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Old 04-16-2014, 08:35 PM
Mookie Mookie is offline
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Default Hillbilly repairs on a wrecked bass drum

We start with a thin 3ply MIJ luan Renown bass drum that someone must've leaned on too hard. One spur, complete the 1.5" washer around it, plunged right through. Whoever owned it at the time just drilled two new holes on the batter side: Problem solved! Anyway, I wanted to experiment with whether something like this could be fixed (ostensibly, on a more valuable drum sometime later. At first, I was going to try thin plies of wood and glue to fix it, but later decided to try good old fiberglass cloth/resin. I also decided to fill the "new" holes while I was at it. Once the repairs hardened up, I used a hole-saw to cut the replacement hole and put it all back together, only to discover the fiberglass side was about 10X stronger than the original wood; the old mount flexed horribly with the shell. So, I then took a small reinforcement panel that fell off an even crappier luan snare drum and glued/clamped it into place over the original not-broken mount hole. So, viola, two repairs in one post! Just wanted to share my experience.

Pictures 1-2: Jagged hole
Pic 3- masking tape (for seal), duct tape for strength
Pic 4- repair curing; gravity can be our friend!
Pic 5- the repairs, all done.
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  #2  
Old 04-17-2014, 02:38 PM
Rik_Everglade Rik_Everglade is offline
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Default Re: Hillbilly repairs on a wrecked bass drum

At this point, you might just want to buttress the hole with another layer of veneer in that area. Clamp and glue on another section right over what you have there.
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Old 04-17-2014, 04:43 PM
teverson-sr teverson-sr is offline
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Default Re: Hillbilly repairs on a wrecked bass drum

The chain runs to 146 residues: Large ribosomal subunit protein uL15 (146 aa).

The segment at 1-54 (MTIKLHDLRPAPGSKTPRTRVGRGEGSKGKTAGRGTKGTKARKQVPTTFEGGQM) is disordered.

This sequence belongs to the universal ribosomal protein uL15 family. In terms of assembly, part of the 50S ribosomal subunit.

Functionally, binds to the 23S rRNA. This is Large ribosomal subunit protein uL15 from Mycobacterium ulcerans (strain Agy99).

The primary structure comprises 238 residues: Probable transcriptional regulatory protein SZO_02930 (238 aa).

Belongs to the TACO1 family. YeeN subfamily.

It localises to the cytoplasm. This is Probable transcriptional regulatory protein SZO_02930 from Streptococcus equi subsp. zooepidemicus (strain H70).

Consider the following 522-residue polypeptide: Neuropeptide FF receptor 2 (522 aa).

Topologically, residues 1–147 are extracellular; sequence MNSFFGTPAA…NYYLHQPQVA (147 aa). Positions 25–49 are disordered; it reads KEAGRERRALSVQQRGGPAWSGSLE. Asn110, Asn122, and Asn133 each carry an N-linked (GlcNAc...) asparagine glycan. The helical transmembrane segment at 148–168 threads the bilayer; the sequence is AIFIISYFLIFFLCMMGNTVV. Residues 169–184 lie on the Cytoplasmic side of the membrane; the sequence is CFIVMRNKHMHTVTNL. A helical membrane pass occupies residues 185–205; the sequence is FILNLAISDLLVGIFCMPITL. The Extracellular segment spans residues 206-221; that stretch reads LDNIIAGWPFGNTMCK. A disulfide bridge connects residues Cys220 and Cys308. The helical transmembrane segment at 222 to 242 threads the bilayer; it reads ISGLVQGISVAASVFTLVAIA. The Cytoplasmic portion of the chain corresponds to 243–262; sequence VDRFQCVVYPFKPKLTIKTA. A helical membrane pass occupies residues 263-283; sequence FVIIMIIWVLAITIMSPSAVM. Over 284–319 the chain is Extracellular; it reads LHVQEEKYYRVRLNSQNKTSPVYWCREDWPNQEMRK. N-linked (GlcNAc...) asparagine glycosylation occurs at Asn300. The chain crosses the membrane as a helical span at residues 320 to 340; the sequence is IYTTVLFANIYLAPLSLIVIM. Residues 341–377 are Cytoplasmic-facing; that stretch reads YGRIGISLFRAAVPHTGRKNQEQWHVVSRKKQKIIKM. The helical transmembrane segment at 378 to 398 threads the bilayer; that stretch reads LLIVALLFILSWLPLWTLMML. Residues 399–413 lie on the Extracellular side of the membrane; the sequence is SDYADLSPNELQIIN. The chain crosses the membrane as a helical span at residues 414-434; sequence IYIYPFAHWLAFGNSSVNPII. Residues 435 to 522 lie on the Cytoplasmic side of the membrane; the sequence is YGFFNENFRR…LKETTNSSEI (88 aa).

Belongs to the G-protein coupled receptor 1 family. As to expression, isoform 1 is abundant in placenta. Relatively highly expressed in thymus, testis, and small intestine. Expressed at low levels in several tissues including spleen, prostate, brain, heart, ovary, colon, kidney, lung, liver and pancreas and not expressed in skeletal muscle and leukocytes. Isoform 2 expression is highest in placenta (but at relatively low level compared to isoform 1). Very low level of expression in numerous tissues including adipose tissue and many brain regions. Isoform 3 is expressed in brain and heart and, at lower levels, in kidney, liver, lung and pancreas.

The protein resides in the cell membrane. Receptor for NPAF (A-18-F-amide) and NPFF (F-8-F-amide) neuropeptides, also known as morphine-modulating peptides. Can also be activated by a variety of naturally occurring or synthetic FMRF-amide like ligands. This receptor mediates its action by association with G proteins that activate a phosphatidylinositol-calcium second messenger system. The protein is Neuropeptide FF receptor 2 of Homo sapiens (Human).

Nothing better than bringing one back from the dead...
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Old 04-17-2014, 07:59 PM
Mookie Mookie is offline
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Default Re: Hillbilly repairs on a wrecked bass drum

Yes, one could put a layer of wood over it all; not sure what that would add besides looking prettier though. The amount of the shell that isn't wood is miniscule at this point, so I don't think any sound change wood result. Anyway, yes, making kindling back into a playable drum is rewarding, and keep in mind this was practice. I didn't earlier mention that this repair was inspired by a similarly damaged Ludwig drum I had seen at Music Go Round and passed on since I wasn't sure it could be repaired, and the price still seemed high given its condition. Now I know- they can be fixed.

Now I show the finished repair from the outside:
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Old 04-18-2014, 08:13 AM
FFR428 FFR428 is offline
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Default Re: Hillbilly repairs on a wrecked bass drum

Nice job! Just about anything can be fixed with time and effort.
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Not a guru just havin fun with some old dusty drums.
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